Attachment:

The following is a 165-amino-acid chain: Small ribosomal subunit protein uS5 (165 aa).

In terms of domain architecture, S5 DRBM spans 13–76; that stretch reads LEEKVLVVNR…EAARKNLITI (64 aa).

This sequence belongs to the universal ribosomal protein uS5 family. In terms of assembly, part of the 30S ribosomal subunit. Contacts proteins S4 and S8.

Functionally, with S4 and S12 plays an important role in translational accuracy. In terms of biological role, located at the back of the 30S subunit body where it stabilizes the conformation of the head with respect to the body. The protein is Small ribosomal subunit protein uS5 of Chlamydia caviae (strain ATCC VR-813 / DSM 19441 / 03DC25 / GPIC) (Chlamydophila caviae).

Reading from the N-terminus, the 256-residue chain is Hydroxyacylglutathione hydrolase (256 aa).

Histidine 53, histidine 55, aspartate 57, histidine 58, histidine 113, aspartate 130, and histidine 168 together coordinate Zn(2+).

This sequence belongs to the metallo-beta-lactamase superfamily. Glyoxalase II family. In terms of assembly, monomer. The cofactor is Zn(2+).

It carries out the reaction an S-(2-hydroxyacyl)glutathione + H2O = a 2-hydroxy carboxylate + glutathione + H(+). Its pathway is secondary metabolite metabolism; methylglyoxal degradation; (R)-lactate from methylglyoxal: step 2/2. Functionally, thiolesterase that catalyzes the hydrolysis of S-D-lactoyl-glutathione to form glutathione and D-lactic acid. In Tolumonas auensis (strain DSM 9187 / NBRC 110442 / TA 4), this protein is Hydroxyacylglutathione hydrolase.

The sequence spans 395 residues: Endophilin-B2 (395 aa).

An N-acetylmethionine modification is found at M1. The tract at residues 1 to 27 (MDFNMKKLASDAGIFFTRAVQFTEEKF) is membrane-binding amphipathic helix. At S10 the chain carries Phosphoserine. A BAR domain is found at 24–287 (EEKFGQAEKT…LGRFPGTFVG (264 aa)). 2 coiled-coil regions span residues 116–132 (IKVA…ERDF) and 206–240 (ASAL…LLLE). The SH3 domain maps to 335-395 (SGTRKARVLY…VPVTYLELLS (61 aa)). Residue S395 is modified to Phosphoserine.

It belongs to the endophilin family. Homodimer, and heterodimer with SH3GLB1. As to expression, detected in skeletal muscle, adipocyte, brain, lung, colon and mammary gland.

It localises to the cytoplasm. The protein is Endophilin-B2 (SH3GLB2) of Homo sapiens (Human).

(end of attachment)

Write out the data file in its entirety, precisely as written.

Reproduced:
The following is a 165-amino-acid chain: Small ribosomal subunit protein uS5 (165 aa).

In terms of domain architecture, S5 DRBM spans 13–76; that stretch reads LEEKVLVVNR…EAARKNLITI (64 aa).

This sequence belongs to the universal ribosomal protein uS5 family. In terms of assembly, part of the 30S ribosomal subunit. Contacts proteins S4 and S8.

Functionally, with S4 and S12 plays an important role in translational accuracy. In terms of biological role, located at the back of the 30S subunit body where it stabilizes the conformation of the head with respect to the body. The protein is Small ribosomal subunit protein uS5 of Chlamydia caviae (strain ATCC VR-813 / DSM 19441 / 03DC25 / GPIC) (Chlamydophila caviae).

Reading from the N-terminus, the 256-residue chain is Hydroxyacylglutathione hydrolase (256 aa).

Histidine 53, histidine 55, aspartate 57, histidine 58, histidine 113, aspartate 130, and histidine 168 together coordinate Zn(2+).

This sequence belongs to the metallo-beta-lactamase superfamily. Glyoxalase II family. In terms of assembly, monomer. The cofactor is Zn(2+).

It carries out the reaction an S-(2-hydroxyacyl)glutathione + H2O = a 2-hydroxy carboxylate + glutathione + H(+). Its pathway is secondary metabolite metabolism; methylglyoxal degradation; (R)-lactate from methylglyoxal: step 2/2. Functionally, thiolesterase that catalyzes the hydrolysis of S-D-lactoyl-glutathione to form glutathione and D-lactic acid. In Tolumonas auensis (strain DSM 9187 / NBRC 110442 / TA 4), this protein is Hydroxyacylglutathione hydrolase.

The sequence spans 395 residues: Endophilin-B2 (395 aa).

An N-acetylmethionine modification is found at M1. The tract at residues 1 to 27 (MDFNMKKLASDAGIFFTRAVQFTEEKF) is membrane-binding amphipathic helix. At S10 the chain carries Phosphoserine. A BAR domain is found at 24–287 (EEKFGQAEKT…LGRFPGTFVG (264 aa)). 2 coiled-coil regions span residues 116–132 (IKVA…ERDF) and 206–240 (ASAL…LLLE). The SH3 domain maps to 335-395 (SGTRKARVLY…VPVTYLELLS (61 aa)). Residue S395 is modified to Phosphoserine.

It belongs to the endophilin family. Homodimer, and heterodimer with SH3GLB1. As to expression, detected in skeletal muscle, adipocyte, brain, lung, colon and mammary gland.

It localises to the cytoplasm. The protein is Endophilin-B2 (SH3GLB2) of Homo sapiens (Human).